Pelosi on McCarthy comment: ‘We’ve never given a blank check to Ukraine’
Speaker Nancy Pelosi (D-Calif.) on Monday said the U.S. has “never given a blank check” to Ukraine, a week after House Minority Leader Kevin McCarthy’s (R-Calif.) warned a Republican-controlled House would not write a “blank check” to the war-torn country.
“Someone made a statement of we’re not giving a blank check to Ukraine. We’ve never given a blank check to Ukraine,” Pelosi said during a joint press conference in Croatia alongside Croatian Prime Minister Andrej Plenković on Monday.
“Ukrainians have dealt with any assistance we have given them, and I’m sure you have given them, with great integrity, with great compliance, with great accountability, and with great transparency,” she added.
Pelosi is in Zagreb, Croatia, representing the U.S. at the First Parliamentary Summit of the International Crimea Platform, which is focused on Russia’s aggression against Ukraine.
McCarthy — who is poised to secure the Speaker’s gavel next year if Republicans take control of the House, which is widely expected — caused a stir last week after he told Punchbowl News in an interview that Republicans will not write Ukraine a “blank check” if they win the majority of the House in next month’s midterm elections.
Without naming McCarthy, the Speaker said the GOP leader’s comments insinuated the U.S. would cease aid to Ukraine if Republicans control the House next year, which is “not true.”
“The inference to be drawn from that is we wouldn’t be giving them help. That’s not true, and that there has been a blank check, that’s not true. This has been a relationship of great integrity for democracy and freedom throughout the world,” she said.
The U.S. has sent billions of dollars of economic and military assistance to Ukraine since Russia began its invasion on Feb. 24. In May, Congress passed and President Biden signed a roughly $40 billion aid package for Kyiv, which included security, humanitarian and economic support.
“I think people are gonna be sitting in a recession and they’re not going to write a blank check to Ukraine. They just won’t do it. … It’s not a free blank check,” McCarthy said.
“And then there’s the things [the Biden administration] is not doing domestically. Not doing the border and people begin to weigh that. Ukraine is important, but at the same time it can’t be the only thing they do, and it can’t be a blank check,” he added.
The California Republican defended his controversial comments one day later, telling CNBC in an interview, “I think Ukraine is very important. I support making sure that we move forward to defeat Russia in that program. But there should be no blank check on anything. We are $31 trillion in debt.”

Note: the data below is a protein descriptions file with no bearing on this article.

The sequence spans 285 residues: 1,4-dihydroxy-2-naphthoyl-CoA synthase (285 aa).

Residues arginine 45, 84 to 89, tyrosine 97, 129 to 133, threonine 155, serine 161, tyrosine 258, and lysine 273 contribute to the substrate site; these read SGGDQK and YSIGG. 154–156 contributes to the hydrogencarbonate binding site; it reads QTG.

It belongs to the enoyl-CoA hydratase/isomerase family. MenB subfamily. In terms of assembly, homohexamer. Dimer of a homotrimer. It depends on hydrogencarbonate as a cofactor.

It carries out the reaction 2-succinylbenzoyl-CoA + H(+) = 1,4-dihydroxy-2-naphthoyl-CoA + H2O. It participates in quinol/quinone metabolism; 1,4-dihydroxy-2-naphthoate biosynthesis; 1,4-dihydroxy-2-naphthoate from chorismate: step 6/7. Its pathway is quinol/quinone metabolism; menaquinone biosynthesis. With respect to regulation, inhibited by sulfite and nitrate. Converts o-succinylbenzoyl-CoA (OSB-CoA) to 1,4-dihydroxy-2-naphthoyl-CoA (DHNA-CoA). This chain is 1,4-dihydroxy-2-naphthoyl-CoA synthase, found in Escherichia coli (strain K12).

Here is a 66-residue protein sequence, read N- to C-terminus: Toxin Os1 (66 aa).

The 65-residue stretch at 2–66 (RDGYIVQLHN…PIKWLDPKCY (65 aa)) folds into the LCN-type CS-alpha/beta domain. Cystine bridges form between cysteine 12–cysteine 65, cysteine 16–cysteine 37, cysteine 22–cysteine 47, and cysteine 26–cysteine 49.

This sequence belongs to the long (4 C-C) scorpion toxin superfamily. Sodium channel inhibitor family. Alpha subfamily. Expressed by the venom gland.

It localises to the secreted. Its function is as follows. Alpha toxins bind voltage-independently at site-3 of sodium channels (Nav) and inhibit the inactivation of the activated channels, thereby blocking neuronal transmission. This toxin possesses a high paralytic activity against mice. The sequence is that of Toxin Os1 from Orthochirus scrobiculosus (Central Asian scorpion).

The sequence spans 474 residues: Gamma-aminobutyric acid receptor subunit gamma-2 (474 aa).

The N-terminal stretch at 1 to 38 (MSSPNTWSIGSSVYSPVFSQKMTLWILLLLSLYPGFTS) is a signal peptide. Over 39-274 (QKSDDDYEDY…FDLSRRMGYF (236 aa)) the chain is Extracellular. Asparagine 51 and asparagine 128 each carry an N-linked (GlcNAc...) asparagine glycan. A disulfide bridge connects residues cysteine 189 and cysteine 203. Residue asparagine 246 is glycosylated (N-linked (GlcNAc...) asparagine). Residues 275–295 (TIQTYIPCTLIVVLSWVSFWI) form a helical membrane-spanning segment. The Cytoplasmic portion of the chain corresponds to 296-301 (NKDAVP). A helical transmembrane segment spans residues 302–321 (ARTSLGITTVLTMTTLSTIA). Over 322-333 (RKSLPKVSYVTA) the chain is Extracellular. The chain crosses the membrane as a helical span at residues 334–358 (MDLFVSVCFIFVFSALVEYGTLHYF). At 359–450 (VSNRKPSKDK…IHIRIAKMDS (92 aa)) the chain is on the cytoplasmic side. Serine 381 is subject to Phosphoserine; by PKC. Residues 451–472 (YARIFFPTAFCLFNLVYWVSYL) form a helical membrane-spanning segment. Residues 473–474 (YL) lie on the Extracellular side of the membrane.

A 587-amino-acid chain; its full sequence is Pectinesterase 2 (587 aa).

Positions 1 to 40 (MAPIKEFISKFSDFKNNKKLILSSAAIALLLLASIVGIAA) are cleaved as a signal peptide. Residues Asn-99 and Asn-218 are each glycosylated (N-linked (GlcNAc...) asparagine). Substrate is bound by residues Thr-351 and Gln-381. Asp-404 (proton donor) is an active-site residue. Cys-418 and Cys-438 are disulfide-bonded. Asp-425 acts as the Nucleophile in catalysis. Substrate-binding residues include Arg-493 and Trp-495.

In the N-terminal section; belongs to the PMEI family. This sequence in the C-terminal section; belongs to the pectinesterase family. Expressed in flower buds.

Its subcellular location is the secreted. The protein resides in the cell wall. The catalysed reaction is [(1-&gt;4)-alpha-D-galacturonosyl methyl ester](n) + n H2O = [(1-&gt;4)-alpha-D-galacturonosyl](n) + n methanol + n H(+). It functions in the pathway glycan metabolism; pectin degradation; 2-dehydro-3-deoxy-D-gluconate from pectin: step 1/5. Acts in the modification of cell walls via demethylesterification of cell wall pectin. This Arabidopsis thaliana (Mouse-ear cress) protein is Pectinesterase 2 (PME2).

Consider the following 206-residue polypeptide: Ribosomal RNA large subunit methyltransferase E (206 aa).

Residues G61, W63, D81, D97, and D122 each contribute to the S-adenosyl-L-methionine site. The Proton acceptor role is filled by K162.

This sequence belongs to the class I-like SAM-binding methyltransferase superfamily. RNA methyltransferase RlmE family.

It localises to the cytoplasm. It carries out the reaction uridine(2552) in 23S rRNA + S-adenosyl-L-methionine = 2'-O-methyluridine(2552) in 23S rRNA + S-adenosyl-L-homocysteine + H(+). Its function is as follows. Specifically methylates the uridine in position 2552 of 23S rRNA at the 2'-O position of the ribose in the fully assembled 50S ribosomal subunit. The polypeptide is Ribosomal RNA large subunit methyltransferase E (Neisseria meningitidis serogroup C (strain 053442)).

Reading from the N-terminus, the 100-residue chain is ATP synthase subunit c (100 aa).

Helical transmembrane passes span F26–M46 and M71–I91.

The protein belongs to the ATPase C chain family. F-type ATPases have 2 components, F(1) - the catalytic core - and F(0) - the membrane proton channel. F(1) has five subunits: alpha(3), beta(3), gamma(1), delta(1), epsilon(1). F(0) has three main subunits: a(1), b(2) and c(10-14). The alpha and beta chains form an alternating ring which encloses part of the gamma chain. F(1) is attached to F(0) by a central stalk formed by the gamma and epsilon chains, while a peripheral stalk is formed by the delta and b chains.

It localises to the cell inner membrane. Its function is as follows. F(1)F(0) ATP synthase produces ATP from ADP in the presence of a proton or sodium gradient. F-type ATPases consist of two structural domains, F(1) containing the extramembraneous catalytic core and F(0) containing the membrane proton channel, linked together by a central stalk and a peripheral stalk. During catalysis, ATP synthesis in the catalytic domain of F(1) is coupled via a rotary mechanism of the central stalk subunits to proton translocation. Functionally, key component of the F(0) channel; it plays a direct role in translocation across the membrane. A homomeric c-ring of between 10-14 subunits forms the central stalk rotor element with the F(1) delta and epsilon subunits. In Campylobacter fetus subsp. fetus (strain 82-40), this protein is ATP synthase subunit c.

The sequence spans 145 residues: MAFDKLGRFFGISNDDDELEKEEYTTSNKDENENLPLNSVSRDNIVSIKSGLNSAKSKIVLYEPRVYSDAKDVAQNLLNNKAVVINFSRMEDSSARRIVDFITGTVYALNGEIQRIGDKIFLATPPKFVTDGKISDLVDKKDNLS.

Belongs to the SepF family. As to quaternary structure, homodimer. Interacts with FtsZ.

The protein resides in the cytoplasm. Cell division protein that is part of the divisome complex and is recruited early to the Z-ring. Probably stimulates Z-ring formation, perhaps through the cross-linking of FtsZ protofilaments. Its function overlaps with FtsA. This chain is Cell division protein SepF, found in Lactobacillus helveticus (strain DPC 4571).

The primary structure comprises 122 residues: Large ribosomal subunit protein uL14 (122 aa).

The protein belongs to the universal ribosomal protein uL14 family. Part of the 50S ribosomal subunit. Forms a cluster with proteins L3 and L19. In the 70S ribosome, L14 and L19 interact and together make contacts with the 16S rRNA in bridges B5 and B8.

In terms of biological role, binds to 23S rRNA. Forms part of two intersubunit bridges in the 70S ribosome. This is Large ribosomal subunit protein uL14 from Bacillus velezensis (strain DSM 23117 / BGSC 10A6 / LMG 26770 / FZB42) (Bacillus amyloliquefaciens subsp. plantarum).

Republicans are favored to take control of the House in next month’s midterm elections over Democrats, 81 percent to 19 percent, according to election forecaster FiveThirtyEight.
Ukraine has received bipartisan and bicameral support in Congress, but a contingent of House Republicans have opposed support for the country. Fifty-seven GOP lawmakers opposed the roughly $40 billion aid package.
Ten House Republicans also voted against a bill in April to create a lend-lease program, making it easier for the U.S. to send military aid to Ukraine during its conflict with Russia. The measure ultimately passed, and Biden signed it into law.
Biden told reporters last week that he is “worried” about the fate of Ukraine aid should Republicans win control of Congress in November.
“I am worried about it because they said they would cut it,” he said.
Pelosi, however, indicated she is confident that support for Ukraine will continue regardless of who controls Congress next year.
Asked at the joint press conference in Croatia if she is concerned about the effects a GOP Congress could have on Ukraine aid, Pelosi said the support “will not stop.”
“I believe that the support for Ukraine and the people of Ukraine, their courage, and the military support and refugee support and the rest that the U.S. is supply, again, learning from some of the experiences of our European friends including and starting with Croatia, will not stop,” Pelosi said.
“Support for Ukraine is bipartisan, it is bicameral — that means in the House and in the Senate — and it starts in the White House with our president,” she added.
Copyright 2023 Nexstar Media Inc. All rights reserved. This material may not be published, broadcast, rewritten, or redistributed.